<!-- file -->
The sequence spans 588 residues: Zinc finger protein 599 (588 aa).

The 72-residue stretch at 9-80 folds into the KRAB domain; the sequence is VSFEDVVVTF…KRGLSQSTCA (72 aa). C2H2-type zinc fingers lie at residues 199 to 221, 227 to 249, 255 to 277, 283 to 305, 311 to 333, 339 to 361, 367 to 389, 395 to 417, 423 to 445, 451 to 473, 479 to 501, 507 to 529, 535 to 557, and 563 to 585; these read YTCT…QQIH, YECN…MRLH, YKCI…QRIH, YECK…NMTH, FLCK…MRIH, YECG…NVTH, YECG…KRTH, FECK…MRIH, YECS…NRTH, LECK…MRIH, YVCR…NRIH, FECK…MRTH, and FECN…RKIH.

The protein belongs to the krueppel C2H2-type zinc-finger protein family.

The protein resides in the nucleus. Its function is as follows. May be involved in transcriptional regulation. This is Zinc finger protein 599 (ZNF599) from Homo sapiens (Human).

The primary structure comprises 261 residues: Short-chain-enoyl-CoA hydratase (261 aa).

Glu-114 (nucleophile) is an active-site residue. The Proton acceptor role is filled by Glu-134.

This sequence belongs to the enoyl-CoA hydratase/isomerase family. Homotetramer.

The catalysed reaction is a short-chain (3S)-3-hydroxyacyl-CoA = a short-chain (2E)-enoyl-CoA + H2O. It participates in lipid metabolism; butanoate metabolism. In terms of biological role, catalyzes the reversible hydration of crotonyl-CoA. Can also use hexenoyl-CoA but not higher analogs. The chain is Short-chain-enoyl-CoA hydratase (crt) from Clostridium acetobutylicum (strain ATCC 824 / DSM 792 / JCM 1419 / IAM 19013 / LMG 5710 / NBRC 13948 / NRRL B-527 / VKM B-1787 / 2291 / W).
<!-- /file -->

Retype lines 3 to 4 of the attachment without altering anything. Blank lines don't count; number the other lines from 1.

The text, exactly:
The protein belongs to the krueppel C2H2-type zinc-finger protein family.

The protein resides in the nucleus. Its function is as follows. May be involved in transcriptional regulation. This is Zinc finger protein 599 (ZNF599) from Homo sapiens (Human).